04 May 2010

A Patchwork of Memories

Household-6 and I spent much of the past weekend attempting to liberate the garage, which has been a cache of clothes, computers, and other clutter for longer than we'd care to admit. On this mission, we intended to donate, recycle, or trash everything that lay in our path.

I encountered a couple foot-lockers-full of old Battle Dress Uniform (B.D.U.) clothes, including some decidedly unsexy Army-brown boxers and briefs. (For the record, this was their original color.) I also found a bunch of long-lost canteens, tent parts, and other stuff that wasn't even worth taking down to the local military surplus store. They were too old to be useful, not old enough to be museum pieces.

Before donating the uniform shirts to the Salvation Army, I spent an hour or so stripping them of name, rank, branch of service, as well as any unit or American flag patches. In my opinion, it's a uniform if there's a flag or "U.S. Army" on it. Taking them off renders it just another set of old fatigues. Maybe it's a little like spiking a cannon, or pouring concrete down the barrel. "De-militarized." Rendered inert.

It was repetitive work. My mind wandered a bit. It struck me that sound of the pocket knife ripping through the stitches was similar to that of distant small-arms fire.

I started focusing attention on the sizes of collars, the locations of buttons, the placement of patches. By comparing and contrasting each uniform, I could re-create exactly when and where each version had been issued and worn. The exercise turned out to be a road-march down memory lane.

I kept one or two uniforms to add to the future Charlie Sherpa Memorial Military Museum. Hanging in my closest, I've got at least one representative sample of each of the Army duty uniforms worn since the late 1980s: the BDU, the Desert Battle Dress Uniform (D.B.D.U.), the Desert Camouflage Uniform (D.C.U.), and the currently worn Army Combat Uniform (A.C.U.) When our unit deploys to Afghanistan later this year, we'll be issued a new "MultiCam" camouflage pattern. Just one more for the collection, I suppose.

Of course, I'll never have to engage in such nostalgic seamstering again. The name tapes and patches on the newer army uniforms are all attached with hook-and-loop fastener (the rest of the world calls it "Velcro"). Sanitizing uniforms of name and rank is now as easy as pulling off an adhesive bandage ("Band-aid").

After the operation, I found myself holding a pile of name tapes, Red Bull and Hawkeye patches. Little fragments of olive-drab thread danced across the room, covering the family room carpet. Household-6 ordered an immediate "sweep of the area."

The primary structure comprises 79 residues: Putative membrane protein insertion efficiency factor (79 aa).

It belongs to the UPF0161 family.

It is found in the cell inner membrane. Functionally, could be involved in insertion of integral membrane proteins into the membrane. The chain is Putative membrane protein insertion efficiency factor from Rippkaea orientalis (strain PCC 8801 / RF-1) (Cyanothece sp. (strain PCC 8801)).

Go, Army.


  1. For Army uniforms I had:
    1.) OD Green Fatigues
    2.) BDUs
    3.) Kakis
    4.) OD Green "field uniform-cold weather"
    5.) DCUs
    6.) 3 styles of Army PT uniforms
    7.) ACUs (which suck)
    8.) Green Class As (why have dress blues?)

  2. No jungle fatiques? We could wear them at Bragg after Grenada while they were working up hot-weather BDU's. They were selling them for $12 a set at the PX Clothing Store... now that Vietnam-dated stuff is going for $150+. If I'd only have known...

  3. @ CI-Roller Dude: What color were your nametapes on the OD greens? My first uniform was the green "utility" uniform (blouse/shirt tucked in, I think) with BDU cap. I think the nametapes were black letters on green, but can't find a photo to validate.

    @ Anonymous: Were the junglies tiger-stripe or solid-color? And, boy, you make me miss my old green jungle boots ...

  4. The name tapes we used on the OD green fatigues were the same as used on the BDUs.
    The early version were white with black letters.
    I was one of the first to use the sew on rank on the collar. In those days, we had Spc 4, 5, 6 and a few 7s. Which was really confusing because we had some E-5 etc who were "hard stripers" and some who were specilist...but paid the same for the E-Rank.
    Then, when I think about it now...it made sense....like modern times when we would all end up lumped into the same training and we'd have an E-7 cook put in charge...who was too dumb to do anything but cook...and couldn't even do that well.
    In the old days, if a Spc 5 was working with us, and an E-4 coporal was there, the coporal was in charge.
    too confusing to explain in this space.


Note: Only a member of this blog may post a comment.